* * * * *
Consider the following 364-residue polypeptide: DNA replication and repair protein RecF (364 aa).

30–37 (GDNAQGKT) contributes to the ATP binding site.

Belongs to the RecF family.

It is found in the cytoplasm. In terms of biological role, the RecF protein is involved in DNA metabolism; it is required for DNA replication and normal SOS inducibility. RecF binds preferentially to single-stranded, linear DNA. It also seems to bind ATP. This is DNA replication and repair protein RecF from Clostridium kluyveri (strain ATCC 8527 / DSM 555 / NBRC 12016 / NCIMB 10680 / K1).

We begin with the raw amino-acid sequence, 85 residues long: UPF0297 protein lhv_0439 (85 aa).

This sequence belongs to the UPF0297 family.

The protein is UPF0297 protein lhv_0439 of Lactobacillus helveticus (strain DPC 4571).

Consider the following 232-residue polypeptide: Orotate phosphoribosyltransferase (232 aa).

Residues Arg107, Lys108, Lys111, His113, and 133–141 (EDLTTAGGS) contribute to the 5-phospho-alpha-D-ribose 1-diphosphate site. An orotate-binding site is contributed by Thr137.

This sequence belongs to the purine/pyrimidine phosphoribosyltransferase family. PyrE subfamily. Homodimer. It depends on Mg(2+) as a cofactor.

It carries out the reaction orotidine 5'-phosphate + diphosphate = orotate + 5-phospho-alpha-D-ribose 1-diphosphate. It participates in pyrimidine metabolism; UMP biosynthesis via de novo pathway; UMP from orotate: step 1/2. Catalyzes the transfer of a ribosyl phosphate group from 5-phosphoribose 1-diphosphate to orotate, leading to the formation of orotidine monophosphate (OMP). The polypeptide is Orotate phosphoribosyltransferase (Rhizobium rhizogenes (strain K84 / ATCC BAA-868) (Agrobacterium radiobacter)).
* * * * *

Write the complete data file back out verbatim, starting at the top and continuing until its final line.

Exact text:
Consider the following 364-residue polypeptide: DNA replication and repair protein RecF (364 aa).

30–37 (GDNAQGKT) contributes to the ATP binding site.

Belongs to the RecF family.

It is found in the cytoplasm. In terms of biological role, the RecF protein is involved in DNA metabolism; it is required for DNA replication and normal SOS inducibility. RecF binds preferentially to single-stranded, linear DNA. It also seems to bind ATP. This is DNA replication and repair protein RecF from Clostridium kluyveri (strain ATCC 8527 / DSM 555 / NBRC 12016 / NCIMB 10680 / K1).

We begin with the raw amino-acid sequence, 85 residues long: UPF0297 protein lhv_0439 (85 aa).

This sequence belongs to the UPF0297 family.

The protein is UPF0297 protein lhv_0439 of Lactobacillus helveticus (strain DPC 4571).

Consider the following 232-residue polypeptide: Orotate phosphoribosyltransferase (232 aa).

Residues Arg107, Lys108, Lys111, His113, and 133–141 (EDLTTAGGS) contribute to the 5-phospho-alpha-D-ribose 1-diphosphate site. An orotate-binding site is contributed by Thr137.

This sequence belongs to the purine/pyrimidine phosphoribosyltransferase family. PyrE subfamily. Homodimer. It depends on Mg(2+) as a cofactor.

It carries out the reaction orotidine 5'-phosphate + diphosphate = orotate + 5-phospho-alpha-D-ribose 1-diphosphate. It participates in pyrimidine metabolism; UMP biosynthesis via de novo pathway; UMP from orotate: step 1/2. Catalyzes the transfer of a ribosyl phosphate group from 5-phosphoribose 1-diphosphate to orotate, leading to the formation of orotidine monophosphate (OMP). The polypeptide is Orotate phosphoribosyltransferase (Rhizobium rhizogenes (strain K84 / ATCC BAA-868) (Agrobacterium radiobacter)).